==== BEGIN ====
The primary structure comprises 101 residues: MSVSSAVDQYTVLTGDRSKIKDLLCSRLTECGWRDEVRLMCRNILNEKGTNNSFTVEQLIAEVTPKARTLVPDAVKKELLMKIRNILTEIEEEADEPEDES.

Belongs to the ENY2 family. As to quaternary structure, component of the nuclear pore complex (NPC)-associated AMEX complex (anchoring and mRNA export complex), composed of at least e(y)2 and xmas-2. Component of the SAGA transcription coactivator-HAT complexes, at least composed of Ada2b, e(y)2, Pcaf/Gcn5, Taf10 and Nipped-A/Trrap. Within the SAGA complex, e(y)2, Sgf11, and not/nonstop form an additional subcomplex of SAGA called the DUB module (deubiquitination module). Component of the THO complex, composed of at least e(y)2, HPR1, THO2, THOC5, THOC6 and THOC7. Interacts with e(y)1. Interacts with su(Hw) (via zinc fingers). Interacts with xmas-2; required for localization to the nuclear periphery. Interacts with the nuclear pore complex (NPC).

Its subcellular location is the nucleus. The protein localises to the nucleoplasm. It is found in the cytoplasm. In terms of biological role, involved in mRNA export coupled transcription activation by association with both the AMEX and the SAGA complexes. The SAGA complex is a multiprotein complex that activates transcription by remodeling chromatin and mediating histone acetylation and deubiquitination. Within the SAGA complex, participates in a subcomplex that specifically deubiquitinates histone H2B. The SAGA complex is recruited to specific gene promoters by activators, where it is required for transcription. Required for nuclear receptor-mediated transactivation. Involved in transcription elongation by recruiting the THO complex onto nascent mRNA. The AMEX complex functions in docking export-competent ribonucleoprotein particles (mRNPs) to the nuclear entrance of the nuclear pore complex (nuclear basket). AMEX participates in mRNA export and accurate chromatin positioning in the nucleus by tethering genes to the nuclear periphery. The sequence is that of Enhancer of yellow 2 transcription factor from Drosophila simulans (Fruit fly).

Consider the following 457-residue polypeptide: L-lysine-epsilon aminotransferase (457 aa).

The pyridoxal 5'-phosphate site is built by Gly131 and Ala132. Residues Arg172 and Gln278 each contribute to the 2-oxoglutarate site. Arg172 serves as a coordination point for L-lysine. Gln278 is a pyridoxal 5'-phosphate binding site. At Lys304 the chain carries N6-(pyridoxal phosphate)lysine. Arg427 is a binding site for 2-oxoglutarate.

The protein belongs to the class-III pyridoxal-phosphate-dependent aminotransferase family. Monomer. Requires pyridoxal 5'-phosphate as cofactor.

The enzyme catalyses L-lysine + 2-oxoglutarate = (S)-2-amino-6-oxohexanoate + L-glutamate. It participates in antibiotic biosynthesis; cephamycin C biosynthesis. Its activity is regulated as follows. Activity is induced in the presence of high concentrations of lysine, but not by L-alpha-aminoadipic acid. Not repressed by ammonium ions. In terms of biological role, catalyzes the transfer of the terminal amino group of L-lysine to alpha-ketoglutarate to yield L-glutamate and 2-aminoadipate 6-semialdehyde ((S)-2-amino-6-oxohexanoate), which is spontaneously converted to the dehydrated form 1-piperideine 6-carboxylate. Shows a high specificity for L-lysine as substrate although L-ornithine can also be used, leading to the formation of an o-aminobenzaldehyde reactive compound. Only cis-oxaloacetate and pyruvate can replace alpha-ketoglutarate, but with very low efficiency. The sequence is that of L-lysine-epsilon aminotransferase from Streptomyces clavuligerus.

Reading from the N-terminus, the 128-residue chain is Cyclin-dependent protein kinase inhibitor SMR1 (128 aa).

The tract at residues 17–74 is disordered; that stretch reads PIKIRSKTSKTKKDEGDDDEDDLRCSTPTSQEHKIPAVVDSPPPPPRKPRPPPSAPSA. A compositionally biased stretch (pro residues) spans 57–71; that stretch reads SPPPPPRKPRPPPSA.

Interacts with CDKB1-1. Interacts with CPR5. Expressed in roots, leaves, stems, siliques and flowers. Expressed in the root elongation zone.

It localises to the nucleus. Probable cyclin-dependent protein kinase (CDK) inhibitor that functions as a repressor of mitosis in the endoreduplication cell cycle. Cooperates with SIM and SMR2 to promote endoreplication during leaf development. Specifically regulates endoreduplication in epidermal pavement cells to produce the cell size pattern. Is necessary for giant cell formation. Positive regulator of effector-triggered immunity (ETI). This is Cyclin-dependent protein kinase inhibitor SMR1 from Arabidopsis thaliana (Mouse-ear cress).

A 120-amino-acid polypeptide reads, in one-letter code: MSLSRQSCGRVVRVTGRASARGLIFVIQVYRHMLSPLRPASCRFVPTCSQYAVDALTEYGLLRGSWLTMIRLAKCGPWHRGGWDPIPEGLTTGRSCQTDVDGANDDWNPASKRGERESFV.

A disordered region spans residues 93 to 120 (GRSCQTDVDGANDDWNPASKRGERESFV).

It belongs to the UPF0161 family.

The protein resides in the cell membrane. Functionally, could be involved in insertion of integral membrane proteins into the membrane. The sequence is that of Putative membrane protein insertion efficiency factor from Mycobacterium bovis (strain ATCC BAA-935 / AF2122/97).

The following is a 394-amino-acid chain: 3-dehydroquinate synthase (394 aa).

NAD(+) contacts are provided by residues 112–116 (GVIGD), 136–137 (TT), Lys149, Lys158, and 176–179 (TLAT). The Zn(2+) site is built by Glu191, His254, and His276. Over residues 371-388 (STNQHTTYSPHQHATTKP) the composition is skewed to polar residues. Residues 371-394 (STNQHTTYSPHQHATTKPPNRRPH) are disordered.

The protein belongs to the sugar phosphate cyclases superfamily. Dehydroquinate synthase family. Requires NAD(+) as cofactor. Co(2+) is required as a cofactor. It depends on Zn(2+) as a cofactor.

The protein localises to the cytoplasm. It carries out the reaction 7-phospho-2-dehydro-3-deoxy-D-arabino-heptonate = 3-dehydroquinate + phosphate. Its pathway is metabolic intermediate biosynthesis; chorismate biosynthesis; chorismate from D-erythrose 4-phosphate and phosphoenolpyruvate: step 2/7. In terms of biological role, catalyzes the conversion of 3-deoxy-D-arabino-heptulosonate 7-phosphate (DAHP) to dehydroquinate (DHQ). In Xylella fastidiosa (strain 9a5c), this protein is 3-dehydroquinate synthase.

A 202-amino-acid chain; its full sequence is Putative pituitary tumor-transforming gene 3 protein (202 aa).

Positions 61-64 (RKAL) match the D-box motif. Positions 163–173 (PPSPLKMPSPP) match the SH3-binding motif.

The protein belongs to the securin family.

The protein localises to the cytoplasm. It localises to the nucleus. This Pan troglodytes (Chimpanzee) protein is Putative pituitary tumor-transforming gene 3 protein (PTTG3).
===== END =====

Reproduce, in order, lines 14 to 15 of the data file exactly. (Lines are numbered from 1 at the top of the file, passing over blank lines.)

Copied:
It belongs to the UPF0161 family.

The protein resides in the cell membrane. Functionally, could be involved in insertion of integral membrane proteins into the membrane. The sequence is that of Putative membrane protein insertion efficiency factor from Mycobacterium bovis (strain ATCC BAA-935 / AF2122/97).